About The True and Splendid History of The Harristown Sisters
It is the age of the Pre-Raphaelite Brotherhood, when Europe burns with a passion for long-flowing locks. And when seven sisters, born into fatherless poverty in Ireland, grow up with hair cascading down their backs, to their ankles, and beyond, men are not slow to recognise their potential.
It begins with a singing and dancing septet, with Irish jigs kicked out in dusty church halls. But it is not the sisters’ singing or their dancing that fills the seats: it is the torrents of hair they let loose at the end of each show. And their hair will take dark-hearted Darcy, bickering twins Berenice and Enda, plain Pertilly, gentle Oona, wild Ida and fearful, flame-haired Manticory – the inimitable narrator of their on-and-off stage adventures – out of poverty, through the dance halls of Ireland, to the salons of Dublin and the palazzi of Venice. It will bring some of them love and each of them loss. For their past trails behind the sisters like the tresses on their heads, and their fame and fortune will come at a terrible price…
Lovric possesses a wonderful gift of language. Her prose is stunning. She also has a talent for witty banter as we soon discover with the sisters insistent bickering. Loosely based on the Seven Sutherland Sisters nonfictional story, we find Lovric’s version highly entertaining with a sharp gothic edge. Very clever, dark, humorous and touches of romance all blending nicely to create a fascinating character driven plot. The sisters are constantly at war, enjoyable at first but after a length it quickly turns to annoying, however, you understand their severe squabbling as the ending approaches, making it all fall neatly into place. Despite the fiction between the sisters, they are entangled together dependent on each other for fame and fortune, success avail as only a team. Darcy the brutal domineering, money-grubbing leader bullies the clan while allowing for outsiders to promote and take advantage of the sisters, eventually the consequences catch up and its dues ensue. Parts are outlandish leaning towards a dark fair tale feel, although the hair premise keeps you focused as well as the very individual sisters with their trials and tribulations. Well crafted somewhat enthralling read. Lovric’s writing is outstanding, making the reading adventure worthwhile. Memorable tale.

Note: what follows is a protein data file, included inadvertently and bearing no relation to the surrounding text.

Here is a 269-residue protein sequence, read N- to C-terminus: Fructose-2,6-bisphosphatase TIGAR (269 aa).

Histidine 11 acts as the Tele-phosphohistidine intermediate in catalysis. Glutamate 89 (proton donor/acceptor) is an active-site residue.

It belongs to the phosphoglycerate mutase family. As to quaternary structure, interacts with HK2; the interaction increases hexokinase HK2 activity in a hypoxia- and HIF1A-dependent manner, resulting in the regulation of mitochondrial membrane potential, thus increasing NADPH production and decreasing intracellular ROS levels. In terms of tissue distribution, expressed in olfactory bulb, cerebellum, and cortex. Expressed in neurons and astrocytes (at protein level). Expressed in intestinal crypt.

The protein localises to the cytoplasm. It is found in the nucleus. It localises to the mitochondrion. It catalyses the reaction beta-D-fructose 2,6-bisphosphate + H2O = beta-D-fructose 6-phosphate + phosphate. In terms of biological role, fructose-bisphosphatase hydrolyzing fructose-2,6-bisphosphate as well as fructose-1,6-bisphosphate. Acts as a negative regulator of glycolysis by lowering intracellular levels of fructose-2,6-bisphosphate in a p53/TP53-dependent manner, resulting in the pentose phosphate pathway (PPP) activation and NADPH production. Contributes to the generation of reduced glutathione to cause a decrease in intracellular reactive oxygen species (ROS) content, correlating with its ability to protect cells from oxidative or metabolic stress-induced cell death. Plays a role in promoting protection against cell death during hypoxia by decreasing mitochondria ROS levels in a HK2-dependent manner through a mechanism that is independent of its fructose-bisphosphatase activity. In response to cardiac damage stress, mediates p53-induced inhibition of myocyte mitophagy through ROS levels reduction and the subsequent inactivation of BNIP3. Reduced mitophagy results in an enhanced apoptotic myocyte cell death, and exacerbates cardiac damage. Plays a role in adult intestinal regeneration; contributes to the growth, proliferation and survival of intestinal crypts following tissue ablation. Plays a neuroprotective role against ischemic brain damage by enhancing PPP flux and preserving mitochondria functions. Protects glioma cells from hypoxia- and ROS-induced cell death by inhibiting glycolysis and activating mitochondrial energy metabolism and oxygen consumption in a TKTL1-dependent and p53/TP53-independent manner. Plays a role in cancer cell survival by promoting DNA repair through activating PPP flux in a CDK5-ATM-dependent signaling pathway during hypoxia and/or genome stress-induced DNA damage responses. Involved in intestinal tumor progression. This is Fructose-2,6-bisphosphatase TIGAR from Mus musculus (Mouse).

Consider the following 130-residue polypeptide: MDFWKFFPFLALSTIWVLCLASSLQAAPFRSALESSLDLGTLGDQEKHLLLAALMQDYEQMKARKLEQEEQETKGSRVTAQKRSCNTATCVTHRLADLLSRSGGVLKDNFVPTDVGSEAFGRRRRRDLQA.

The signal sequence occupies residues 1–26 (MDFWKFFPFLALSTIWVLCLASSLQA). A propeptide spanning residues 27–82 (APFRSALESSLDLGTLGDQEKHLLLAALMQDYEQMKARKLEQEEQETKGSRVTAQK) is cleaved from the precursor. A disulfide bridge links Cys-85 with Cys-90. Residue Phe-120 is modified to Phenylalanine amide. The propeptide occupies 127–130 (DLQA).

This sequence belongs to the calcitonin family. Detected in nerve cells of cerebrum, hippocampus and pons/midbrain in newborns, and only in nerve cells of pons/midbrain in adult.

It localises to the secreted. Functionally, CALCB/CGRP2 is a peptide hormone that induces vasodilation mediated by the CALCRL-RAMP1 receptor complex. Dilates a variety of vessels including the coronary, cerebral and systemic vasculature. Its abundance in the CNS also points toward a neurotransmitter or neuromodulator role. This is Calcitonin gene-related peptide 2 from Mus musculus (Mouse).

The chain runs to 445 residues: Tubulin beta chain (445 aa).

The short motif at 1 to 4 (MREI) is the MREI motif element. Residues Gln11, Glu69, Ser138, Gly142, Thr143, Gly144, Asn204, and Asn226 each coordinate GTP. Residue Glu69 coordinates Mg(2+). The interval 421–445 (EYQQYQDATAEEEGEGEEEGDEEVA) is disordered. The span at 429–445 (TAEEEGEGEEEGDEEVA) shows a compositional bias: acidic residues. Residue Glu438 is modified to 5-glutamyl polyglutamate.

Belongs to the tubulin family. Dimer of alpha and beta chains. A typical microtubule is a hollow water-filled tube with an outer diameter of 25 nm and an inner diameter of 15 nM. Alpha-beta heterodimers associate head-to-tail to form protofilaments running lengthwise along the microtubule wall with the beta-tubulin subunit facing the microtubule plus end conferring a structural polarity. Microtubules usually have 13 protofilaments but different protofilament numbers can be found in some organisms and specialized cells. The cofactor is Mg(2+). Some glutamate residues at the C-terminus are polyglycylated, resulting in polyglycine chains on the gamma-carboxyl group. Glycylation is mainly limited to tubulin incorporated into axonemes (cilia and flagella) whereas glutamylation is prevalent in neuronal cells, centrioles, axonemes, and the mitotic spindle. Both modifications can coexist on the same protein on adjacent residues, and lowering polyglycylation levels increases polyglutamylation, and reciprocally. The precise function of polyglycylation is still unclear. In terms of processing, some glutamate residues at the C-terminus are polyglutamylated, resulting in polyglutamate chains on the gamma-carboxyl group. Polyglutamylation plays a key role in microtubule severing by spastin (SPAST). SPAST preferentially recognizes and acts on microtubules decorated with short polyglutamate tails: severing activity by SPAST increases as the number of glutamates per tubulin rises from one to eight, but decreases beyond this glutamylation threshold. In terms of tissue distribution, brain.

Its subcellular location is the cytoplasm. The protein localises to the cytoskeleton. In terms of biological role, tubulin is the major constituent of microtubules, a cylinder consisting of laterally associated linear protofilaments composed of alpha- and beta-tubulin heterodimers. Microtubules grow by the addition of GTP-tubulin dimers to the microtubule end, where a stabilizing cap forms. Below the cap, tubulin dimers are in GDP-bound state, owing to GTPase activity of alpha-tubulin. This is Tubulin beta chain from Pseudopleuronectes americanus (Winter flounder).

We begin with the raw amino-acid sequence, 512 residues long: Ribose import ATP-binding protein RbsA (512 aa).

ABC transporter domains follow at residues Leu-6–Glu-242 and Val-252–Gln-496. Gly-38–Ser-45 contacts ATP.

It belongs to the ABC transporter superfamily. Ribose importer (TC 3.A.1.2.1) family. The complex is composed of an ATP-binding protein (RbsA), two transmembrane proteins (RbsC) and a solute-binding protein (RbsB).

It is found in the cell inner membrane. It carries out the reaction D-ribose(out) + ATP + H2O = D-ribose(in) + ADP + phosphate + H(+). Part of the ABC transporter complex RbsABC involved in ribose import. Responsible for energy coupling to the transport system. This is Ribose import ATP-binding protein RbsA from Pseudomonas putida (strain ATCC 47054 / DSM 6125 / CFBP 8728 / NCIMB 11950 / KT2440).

About Michelle Lovric
Michelle Lovric is a novelist, writer and anthologist.
Her third novel, The Remedy, was long-listed for the 2005 Orange Prize for Fiction. The Remedy is a literary murder-mystery set against the background of the quack medicine industry in the eighteenth century.
Her first novel, Carnevale, is the story of the painter Cecilia Cornaro, described by The Times as the possessor of ‘the most covetable life’ in fiction in 2001.
In Lovric’s second novel, The Floating Book, a chorus of characters relates the perilous beginning of the print industry in Venice. The book explores the translation of raw emotion into saleable merchandise from the points of view of poets, editors, publishers – and their lovers. The Floating Book, a London Arts award winner, was also selected as a WH Smith ‘Read of the Week’.
Her first novel for young adult readers, The Undrowned Child, is published by Orion. The sequel is due in summer 2010.
Her fourth adult novel, The Book of Human Skin, is published by Bloomsbury in Spring 2010.
Lovric reviews for publications including The Times and writes travel articles about Venice. She has featured in several BBC radio documentaries about Venice.
She combines her fiction work with editing, designing and producing literary anthologies including her own translations of Latin and Italian poetry. Her book Love Letters was a New York Times best-seller.
Lovric divides her time between London and Venice. She holds a workshop in her home in London with published writers of poetry and prose, fiction and memoir.
Published June 5th 2014 by Bloomsbury UK (first published 2014)